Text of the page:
Swann operated for much of the time in tandem with left-arm spinner Michael Davies, who took six wickets in the match, turning the ball consistently from outside off-stump. Extracting consistent spin requires strong fingers and Swann toughens the skin on his by dipping them in his own urine.
In keeping with his feathered namesakes, he will also fly south this autumn, his tour to South Africa with England no doubt boosted by his performance in this match. It may be the only benefit for his strong finish to the season and, welcome though the 20 points are, they may not be enough to ensure a top-nine finish for his county, who must still win next week's match against Glamorgan to stand a chance of being in Division One next season.
As is so often the case, the breakthrough after Leicestershire were forced to follow-on 198 runs behind was unplanned. At least it was for Darren Maddy, who was run out backing up at the bowler's end after Kevin Innes had touched Darren Stevens' straight drive on to the stumps. Until then neither batsman had looked troubled as the 50 partnership was reached. In fact Maddy had unfurled some splendid offside drives and cuts off the fast bowler whose radar appeared to be locked into something other than the stumps.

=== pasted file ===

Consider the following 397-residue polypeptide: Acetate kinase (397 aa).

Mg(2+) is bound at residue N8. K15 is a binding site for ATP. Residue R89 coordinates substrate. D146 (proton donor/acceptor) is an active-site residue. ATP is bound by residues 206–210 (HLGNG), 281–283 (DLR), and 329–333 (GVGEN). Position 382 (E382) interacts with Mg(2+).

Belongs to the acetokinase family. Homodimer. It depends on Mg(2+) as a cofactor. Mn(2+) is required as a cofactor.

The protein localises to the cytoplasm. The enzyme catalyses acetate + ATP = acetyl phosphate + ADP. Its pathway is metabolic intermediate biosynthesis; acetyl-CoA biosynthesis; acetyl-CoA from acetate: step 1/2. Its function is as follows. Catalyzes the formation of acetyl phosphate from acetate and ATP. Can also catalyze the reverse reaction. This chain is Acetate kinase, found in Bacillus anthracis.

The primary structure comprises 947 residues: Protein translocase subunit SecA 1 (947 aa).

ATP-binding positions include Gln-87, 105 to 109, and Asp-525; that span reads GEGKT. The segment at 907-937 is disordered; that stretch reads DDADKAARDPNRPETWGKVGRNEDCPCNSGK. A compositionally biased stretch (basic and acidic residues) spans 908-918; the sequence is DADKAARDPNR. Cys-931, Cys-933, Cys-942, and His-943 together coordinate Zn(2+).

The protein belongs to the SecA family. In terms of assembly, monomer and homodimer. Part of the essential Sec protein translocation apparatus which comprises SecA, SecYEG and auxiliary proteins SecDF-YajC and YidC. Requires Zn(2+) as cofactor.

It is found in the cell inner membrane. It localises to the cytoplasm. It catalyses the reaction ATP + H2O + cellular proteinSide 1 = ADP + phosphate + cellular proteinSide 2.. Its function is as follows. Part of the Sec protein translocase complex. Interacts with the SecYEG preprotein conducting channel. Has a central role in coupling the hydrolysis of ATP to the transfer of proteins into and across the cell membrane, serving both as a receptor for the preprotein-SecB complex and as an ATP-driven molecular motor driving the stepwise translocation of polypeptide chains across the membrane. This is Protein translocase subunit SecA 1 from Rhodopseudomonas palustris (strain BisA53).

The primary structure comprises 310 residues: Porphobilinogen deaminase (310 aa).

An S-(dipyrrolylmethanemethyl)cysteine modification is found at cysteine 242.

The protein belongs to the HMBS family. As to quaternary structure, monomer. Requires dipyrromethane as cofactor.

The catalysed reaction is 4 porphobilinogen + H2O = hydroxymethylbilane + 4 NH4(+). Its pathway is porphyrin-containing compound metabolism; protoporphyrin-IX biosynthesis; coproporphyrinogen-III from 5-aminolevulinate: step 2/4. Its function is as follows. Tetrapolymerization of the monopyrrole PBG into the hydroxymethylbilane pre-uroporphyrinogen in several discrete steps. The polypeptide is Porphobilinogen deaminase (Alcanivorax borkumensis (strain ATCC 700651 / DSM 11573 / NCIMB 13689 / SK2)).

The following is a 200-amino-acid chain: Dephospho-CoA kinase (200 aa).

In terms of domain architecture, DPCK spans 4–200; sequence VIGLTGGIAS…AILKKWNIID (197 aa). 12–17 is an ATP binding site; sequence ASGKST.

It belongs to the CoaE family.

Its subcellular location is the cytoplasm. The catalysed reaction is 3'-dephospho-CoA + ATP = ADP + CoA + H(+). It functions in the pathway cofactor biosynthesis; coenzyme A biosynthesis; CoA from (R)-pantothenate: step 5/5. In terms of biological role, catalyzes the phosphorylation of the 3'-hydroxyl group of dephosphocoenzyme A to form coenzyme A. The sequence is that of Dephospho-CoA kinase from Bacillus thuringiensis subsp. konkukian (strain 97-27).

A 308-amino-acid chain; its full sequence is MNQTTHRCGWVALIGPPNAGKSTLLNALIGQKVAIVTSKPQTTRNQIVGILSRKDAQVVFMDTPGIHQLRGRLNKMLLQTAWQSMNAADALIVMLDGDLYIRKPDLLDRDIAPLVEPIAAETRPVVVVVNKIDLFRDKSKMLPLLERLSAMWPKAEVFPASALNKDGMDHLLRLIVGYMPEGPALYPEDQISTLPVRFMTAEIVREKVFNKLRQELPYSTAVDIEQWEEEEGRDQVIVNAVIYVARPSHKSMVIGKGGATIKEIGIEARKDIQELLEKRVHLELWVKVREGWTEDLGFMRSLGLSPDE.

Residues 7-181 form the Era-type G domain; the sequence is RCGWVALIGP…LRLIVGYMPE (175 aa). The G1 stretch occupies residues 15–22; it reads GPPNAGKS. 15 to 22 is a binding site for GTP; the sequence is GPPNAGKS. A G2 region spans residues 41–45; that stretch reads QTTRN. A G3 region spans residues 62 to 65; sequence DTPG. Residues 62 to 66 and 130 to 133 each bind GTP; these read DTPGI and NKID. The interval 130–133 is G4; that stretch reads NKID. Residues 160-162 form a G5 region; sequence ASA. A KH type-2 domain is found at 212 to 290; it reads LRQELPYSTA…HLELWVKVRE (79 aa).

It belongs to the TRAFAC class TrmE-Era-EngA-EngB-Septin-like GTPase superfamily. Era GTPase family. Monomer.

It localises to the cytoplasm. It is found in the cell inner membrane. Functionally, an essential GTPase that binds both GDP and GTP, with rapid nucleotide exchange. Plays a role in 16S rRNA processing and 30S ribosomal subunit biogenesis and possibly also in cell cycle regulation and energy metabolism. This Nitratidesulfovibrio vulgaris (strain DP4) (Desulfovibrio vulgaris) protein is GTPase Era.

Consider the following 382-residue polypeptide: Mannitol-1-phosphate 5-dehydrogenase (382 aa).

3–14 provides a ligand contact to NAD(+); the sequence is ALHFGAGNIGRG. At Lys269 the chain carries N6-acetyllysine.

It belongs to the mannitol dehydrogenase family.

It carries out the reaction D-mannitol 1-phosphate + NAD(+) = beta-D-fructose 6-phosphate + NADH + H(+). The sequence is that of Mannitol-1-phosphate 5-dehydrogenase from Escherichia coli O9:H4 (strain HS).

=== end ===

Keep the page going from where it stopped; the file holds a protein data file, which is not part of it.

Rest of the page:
When sides are following-on, any breach tends to cause the jitters and Iain Sutcliffe looked late on a ball from Paul Taylor that hustled through his defences to strike timber. When the time for spin came, few of the top order looked eager to apply the concentration that had seen Leicestershire's tailenders add 71 to their total, 44 of them by Carl Crowe, for the last two wickets.
As he had done in the first innings, Stevens fell to an ill-conceived legside hoik off Swann. The shot, which found Taylor at deep mid-wicket, brought an unambiguous response from his batting partner Aftab Habib, who gave the departing batsman a piece of his mind. It is never wise to chide except from a position of strength and it would have been understandable had Stevens had his say when Habib returned to the dressing-room a few overs later. Like the opener, Habib was guilty of a repeat mistake when he again padded up to Davies without offering a stroke.
With the score on 69 for 4, Swann went into overdrive, removing Paul Nixon and Vince Wells in quick succession before accounting for three of the last four wickets. The win, which seriously dents Leicestershire's chances of finishing second, also extends their win-drought on this ground to 25 years.Reuse content